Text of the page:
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  • Boom, Bust and Consolidation November 9, 2018
    The five largest bitumen-extractive corporations in Canada control 79.3 per cent of Canada’s productive capacity of bitumen. The Big Five—Suncor Energy, Canadian Natural Resources Limited (CNRL), Cenovus Energy, Imperial Oil and Husky Energy—collectively control 90 per cent of existing bitumen upgrading capacity and are positioned to dominate Canada’s future oil sands development. In a sense they […]
    Canadian Centre for Policy Alternatives
  • A new Director for CCPA's BC Office: Message from Mary Childs, Board Chair October 24, 2018
    The CCPA-BC Board of Directors is delighted to share the news that Shannon Daub will be the next BC Director of the Canadian Centre for Policy Alternatives. Last spring, Seth Klein announced that, after 22 years, he would be stepping down as founding Director of the CCPA-BC at the end of 2018. The CCPA-BC’s board […]
    Canadian Centre for Policy Alternatives
  • Who Owns Canada’s Fossil-Fuel Sector? October 15, 2018
    The major investors in Canada’s fossil-fuel sector have high stakes in maintaining business as usual rather than addressing the industry’s serious climate issues, says a new Corporate Mapping Project study.  And as alarms ring over our continued dependence on natural gas, coal and oil, these investors have both an interest in the continued growth of […]
    Canadian Centre for Policy Alternatives
  • Pharmacare consensus principles released today September 24, 2018
    A diverse coalition representing health care providers, non-profit organizations, workers, seniors, patients and academics has come together to issue a statement of consensus principles for the establishment of National Pharmacare in Canada. Our coalition believes that National Pharmacare should be a seamless extension of the existing universal health care system in Canada, which covers medically […]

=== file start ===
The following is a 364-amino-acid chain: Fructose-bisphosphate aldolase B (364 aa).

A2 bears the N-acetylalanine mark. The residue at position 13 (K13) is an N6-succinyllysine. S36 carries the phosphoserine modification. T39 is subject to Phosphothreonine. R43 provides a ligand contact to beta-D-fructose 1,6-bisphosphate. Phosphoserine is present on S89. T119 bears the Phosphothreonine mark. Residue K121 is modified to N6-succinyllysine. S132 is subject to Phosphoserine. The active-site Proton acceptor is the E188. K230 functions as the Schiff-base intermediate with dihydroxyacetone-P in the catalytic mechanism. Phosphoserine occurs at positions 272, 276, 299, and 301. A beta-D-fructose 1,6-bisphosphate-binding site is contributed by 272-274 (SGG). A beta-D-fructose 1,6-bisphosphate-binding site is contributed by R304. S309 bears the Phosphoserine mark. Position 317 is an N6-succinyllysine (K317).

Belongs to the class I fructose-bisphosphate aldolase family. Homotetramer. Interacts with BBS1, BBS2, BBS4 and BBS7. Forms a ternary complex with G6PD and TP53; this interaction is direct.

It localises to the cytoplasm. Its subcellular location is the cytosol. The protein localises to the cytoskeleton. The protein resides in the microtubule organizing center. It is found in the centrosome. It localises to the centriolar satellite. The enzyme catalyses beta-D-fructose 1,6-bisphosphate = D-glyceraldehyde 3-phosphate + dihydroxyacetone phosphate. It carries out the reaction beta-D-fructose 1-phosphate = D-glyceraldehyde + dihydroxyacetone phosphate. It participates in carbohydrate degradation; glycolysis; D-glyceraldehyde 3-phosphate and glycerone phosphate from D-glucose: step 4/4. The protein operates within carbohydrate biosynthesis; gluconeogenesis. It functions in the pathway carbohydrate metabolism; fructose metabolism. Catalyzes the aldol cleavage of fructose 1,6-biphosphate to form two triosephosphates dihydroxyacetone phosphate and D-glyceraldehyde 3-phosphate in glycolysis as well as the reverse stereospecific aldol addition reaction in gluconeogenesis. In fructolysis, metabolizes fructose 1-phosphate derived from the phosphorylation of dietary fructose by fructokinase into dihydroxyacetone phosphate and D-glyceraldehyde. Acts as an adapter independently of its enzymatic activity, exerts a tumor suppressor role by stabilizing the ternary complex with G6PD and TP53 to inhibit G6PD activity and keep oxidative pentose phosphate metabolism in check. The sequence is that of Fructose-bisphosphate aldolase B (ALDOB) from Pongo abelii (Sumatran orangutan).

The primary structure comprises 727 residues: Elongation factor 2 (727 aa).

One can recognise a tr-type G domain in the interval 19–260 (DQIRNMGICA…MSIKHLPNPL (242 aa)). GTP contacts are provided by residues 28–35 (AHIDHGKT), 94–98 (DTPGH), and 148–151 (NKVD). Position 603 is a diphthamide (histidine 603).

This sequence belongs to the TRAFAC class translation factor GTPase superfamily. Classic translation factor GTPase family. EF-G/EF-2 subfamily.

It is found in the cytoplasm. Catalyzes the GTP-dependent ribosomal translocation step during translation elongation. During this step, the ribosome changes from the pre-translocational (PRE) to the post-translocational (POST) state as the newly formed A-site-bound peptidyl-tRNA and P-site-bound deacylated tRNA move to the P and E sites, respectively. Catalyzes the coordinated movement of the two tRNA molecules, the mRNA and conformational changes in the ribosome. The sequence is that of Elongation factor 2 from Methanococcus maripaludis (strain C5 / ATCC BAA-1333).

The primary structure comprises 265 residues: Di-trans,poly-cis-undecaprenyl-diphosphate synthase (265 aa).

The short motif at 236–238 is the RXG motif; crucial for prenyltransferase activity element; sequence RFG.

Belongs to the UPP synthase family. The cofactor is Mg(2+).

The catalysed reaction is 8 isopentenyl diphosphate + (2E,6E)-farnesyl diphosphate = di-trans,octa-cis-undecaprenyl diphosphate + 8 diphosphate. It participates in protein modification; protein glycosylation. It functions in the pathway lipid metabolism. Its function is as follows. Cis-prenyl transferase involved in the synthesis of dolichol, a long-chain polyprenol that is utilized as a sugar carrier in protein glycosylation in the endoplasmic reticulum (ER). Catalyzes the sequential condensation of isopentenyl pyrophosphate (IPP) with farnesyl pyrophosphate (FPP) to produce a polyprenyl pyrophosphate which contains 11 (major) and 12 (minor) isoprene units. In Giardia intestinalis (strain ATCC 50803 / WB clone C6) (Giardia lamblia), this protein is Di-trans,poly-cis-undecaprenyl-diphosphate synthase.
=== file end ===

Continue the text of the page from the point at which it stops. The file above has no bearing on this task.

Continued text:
Canadian Centre for Policy Alternatives
  • Kate McInturff Fellowship in Gender Justice September 19, 2018
    The CCPA is pleased to announce the creation of the Kate McInturff Fellowship in Gender Justice.This Fellowship is created to honour the legacy of senior researcher Kate McInturff who passed away in July 2018. Kate was a feminist trailblazer in public policy and gender-based research and achieved national acclaim for researching, writing, and producing CCPA’s […]
    Canadian Centre for Policy Alternatives
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The Progressive Economics Forum

The Illusory Savings of Hiking the Age of Eligibility for OAS

Former Assistant Chief Statistician Michael Wolfson shows that governments collectively stand to save very little from hiking the age of eligibility for the OAS/GIS, a measure that is widely expected to be in Thursday’s Budget.

The math (based on the SPSDM):

In 2011, cutting OAS/GIS from seniors age 65 and 66 would save the federal government $4 Billion.

However, the feds lose $500 million and the provinces $300 million in personal income tax revenues  (since benefits are taxable.)

Plus there is a $300 Million loss in sales and similar indirect tax revenues due to reduced purchasing power,  $200 Million of which would be at the provincial level.

Plus – assuming no increase in employment income and no accelerated draw down on savings – poverty rates for the age group would double, forcing many on to social assistance and increasing other provincial program expenditures.

If the feds cushioned that blow to low income seniors and the provinces by preserving access to the GIS for the most vulnerable seniors “the net effect on the fiscal balances of both levels of government combined – what ultimately matters to taxpayers and the economy – would be essentially nil.”

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